Los Gatos man with cystic fibrosis still waiting for COVID-19 results after nearly 2 weeks: 'Mentally exhausted'

Los Gatos man with cystic fibrosis says he's had to put his life on hold as he awaits his COVID-19 test results.
Los Gatos, Calif. (KGO) -- Testing delays could hamper efforts across the region to stop the spread of the novel coronavirus. In one case, a Los Gatos man with cystic fibrosis says he's had to put his life on hold as he awaits his COVID-19 test results.

"I've been waiting 13 days for a result," said Los Gatos resident Ricky Whicker. "Trouble breathing, I've been sleeping 16 hours a day, and I've had achy joints."

Whicker, who is immunocompromised, has been isolating at home since taking a COVID-19 diagnostic test through his medical provider. His mother, Rebekah Davis-Matthews, who is a contact tracer for Santa Clara County, is puzzled by the delay.

CORONAVIRUS WATCH LIST: CA counties where COVID-19 is getting worse

"There's this disparity depending on who you go to," said Davis-Matthews. It's kind of unnerving because you don't know who's out there, who could be infecting you too."

Locally, you're more likely to get a faster turnaround from an academic lab such as Stanford or UCSF. But private and public labs can take longer to process results. In Whicker's case, his doctor went through Quest Diagnostics, which is among the large corporations nationwide that are now competing for the supplies that are needed to detect the virus.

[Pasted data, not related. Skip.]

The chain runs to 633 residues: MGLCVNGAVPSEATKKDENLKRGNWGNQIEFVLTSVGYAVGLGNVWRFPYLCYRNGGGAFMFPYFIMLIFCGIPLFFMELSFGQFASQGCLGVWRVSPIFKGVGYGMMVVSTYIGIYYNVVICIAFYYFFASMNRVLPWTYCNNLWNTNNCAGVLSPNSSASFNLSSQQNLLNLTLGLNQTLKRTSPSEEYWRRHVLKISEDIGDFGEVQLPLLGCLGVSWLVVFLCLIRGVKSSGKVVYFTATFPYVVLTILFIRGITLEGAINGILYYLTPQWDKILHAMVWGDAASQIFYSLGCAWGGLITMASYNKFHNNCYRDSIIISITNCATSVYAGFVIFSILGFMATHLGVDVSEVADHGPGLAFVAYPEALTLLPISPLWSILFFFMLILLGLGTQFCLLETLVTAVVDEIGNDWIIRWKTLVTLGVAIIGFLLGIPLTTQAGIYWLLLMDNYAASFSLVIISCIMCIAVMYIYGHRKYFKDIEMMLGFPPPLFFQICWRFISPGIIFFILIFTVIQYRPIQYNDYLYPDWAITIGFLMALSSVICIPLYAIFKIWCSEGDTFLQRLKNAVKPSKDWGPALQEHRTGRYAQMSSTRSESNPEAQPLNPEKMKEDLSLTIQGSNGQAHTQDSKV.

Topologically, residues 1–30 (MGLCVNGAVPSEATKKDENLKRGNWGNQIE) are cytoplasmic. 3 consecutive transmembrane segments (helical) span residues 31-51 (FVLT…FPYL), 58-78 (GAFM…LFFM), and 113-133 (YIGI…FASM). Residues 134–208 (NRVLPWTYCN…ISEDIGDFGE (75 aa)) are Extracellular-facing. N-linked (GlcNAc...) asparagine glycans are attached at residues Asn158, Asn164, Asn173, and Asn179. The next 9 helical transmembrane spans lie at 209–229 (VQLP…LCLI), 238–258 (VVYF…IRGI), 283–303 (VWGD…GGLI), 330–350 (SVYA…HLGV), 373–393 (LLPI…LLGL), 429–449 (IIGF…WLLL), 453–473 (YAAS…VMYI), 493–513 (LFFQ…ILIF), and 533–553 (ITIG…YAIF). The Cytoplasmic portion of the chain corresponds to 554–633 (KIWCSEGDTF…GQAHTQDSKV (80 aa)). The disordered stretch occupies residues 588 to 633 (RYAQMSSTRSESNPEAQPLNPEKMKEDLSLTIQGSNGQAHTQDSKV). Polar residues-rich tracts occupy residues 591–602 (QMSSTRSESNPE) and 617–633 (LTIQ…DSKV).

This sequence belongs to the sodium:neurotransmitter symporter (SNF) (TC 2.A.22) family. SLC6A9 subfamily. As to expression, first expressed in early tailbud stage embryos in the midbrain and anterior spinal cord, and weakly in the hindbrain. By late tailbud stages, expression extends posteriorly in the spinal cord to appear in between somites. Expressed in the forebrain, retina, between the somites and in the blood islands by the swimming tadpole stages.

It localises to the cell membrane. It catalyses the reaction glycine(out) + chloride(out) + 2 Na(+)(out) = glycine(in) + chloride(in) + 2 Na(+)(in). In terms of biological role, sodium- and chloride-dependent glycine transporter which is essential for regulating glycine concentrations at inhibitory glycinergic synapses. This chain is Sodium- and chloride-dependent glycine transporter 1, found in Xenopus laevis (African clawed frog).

"A turnaround time of a week or more doesn't really help the person being tested because they don't know their status," said county health officer Dr. Sara Cody. "At that point, our ability to make a difference with case investigation and contact tracing has really evaporated."

The delay doesn't just threaten local efforts to contain COVID-19. It can also have other consequences. For Whicker, that means not being able to receive necessary treatment for cystic fibrosis until he receives a negative test result.

"I'm mostly really mentally exhausted from waiting so long," said Whicker. "I'm also just physically exhausted from just growing through all of this."

VIDEO: Can coronavirus particles remain airborne longer than we thought?
EMBED More News Videos

Some doctors are suggesting coronavirus particles remain in the air for longer than we thought after an infectious person exhales.



If you have a question or comment about the coronavirus pandemic, submit yours via the form below or here.
Get the latest news, information and videos about the novel coronavirus pandemic hereRELATED STORIES & VIDEOS:
Copyright © 2020 KGO-TV. All Rights Reserved.